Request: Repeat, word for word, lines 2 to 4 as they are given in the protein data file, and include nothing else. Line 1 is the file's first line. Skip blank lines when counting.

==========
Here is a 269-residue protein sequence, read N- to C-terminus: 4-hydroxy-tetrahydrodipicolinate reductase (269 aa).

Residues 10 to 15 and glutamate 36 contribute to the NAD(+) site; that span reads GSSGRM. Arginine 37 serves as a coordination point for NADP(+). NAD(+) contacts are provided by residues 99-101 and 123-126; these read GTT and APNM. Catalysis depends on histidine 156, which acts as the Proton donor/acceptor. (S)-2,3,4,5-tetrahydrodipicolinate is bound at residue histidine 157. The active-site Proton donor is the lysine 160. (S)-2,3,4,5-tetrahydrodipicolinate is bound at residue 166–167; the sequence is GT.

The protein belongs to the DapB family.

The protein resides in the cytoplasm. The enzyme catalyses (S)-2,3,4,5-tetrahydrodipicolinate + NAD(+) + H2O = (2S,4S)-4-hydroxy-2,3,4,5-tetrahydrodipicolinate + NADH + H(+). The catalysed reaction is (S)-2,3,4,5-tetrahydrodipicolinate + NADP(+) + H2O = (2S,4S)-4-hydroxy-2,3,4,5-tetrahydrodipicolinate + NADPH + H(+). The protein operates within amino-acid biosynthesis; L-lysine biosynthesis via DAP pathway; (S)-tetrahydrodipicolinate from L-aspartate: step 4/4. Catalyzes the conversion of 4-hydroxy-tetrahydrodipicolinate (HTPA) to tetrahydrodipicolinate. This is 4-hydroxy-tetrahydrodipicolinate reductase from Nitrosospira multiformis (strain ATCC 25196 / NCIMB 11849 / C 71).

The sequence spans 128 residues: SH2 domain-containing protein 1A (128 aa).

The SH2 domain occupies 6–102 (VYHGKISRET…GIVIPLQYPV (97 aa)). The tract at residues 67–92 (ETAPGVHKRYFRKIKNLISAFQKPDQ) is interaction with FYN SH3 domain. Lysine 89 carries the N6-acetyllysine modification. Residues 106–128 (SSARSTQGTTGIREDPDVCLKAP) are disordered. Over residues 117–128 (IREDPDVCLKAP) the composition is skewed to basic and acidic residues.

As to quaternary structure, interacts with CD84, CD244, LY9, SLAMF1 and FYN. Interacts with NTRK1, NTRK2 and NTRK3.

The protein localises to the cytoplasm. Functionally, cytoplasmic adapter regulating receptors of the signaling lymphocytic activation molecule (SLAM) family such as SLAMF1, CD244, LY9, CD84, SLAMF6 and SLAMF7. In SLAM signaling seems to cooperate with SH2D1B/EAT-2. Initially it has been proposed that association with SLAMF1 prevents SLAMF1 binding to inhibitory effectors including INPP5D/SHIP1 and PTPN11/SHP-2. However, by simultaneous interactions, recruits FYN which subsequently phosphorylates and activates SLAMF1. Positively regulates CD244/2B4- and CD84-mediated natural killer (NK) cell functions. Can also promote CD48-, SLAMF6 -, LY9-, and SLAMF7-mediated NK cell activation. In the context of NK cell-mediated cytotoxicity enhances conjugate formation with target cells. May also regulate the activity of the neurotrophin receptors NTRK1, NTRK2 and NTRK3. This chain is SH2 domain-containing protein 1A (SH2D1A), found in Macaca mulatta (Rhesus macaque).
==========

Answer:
Residues 10 to 15 and glutamate 36 contribute to the NAD(+) site; that span reads GSSGRM. Arginine 37 serves as a coordination point for NADP(+). NAD(+) contacts are provided by residues 99-101 and 123-126; these read GTT and APNM. Catalysis depends on histidine 156, which acts as the Proton donor/acceptor. (S)-2,3,4,5-tetrahydrodipicolinate is bound at residue histidine 157. The active-site Proton donor is the lysine 160. (S)-2,3,4,5-tetrahydrodipicolinate is bound at residue 166–167; the sequence is GT.

The protein belongs to the DapB family.

The protein resides in the cytoplasm. The enzyme catalyses (S)-2,3,4,5-tetrahydrodipicolinate + NAD(+) + H2O = (2S,4S)-4-hydroxy-2,3,4,5-tetrahydrodipicolinate + NADH + H(+). The catalysed reaction is (S)-2,3,4,5-tetrahydrodipicolinate + NADP(+) + H2O = (2S,4S)-4-hydroxy-2,3,4,5-tetrahydrodipicolinate + NADPH + H(+). The protein operates within amino-acid biosynthesis; L-lysine biosynthesis via DAP pathway; (S)-tetrahydrodipicolinate from L-aspartate: step 4/4. Catalyzes the conversion of 4-hydroxy-tetrahydrodipicolinate (HTPA) to tetrahydrodipicolinate. This is 4-hydroxy-tetrahydrodipicolinate reductase from Nitrosospira multiformis (strain ATCC 25196 / NCIMB 11849 / C 71).